Removing themselves from the EU could mean that these cross-border options on where to litigate no longer exist, leaving organizations to strategize differently as litigation arises.
Additionally, the matters themselves could be complicated by Brexit. As Dale noted: “We've been in the EU for 40 years and absorbed laws from there. Many contracts took advantage of that. How many contracts will have to be unraveled because terms are unclear this week when they were clear last week?”
Organizations will have to be prepared to audit their legal agreements before litigation if they want to avoid doing that unraveling in court.
Takeaway #3: The privacy vs. security question is challenging—and it’s getting more complicated.
The news around government demands for data isn’t new anymore—it seems another big story puts data privacy in the spotlight every quarter, as both domestic and international investigations come under scrutiny. The question is always the same: is individual privacy more important than criminal investigation?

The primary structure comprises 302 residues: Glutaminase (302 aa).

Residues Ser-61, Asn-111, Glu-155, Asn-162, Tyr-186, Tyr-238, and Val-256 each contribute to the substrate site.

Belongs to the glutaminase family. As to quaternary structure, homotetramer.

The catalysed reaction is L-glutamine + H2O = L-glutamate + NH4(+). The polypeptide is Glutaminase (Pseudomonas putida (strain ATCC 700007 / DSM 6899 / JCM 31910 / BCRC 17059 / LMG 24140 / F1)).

“If the National Security Agency is accused of bulk collection, the US government would say it's actually performing a targeted collection—it just happens to be targeting all of the data. Regarding international privacy and foreign intelligence, mass surveillance is a big issue that is not going away,” Edward McAndrew asserted.
Earlier this year, the Microsoft case—in which the company and US prosecutors argued over whether a US federal court could compel Microsoft to produce data from an Irish data center for an American criminal investigation—made waves as the tech industry rallied to successfully appeal a judge’s ruling compelling Microsoft to turn over the data. But the victory for Microsoft doesn’t make the issue black and white.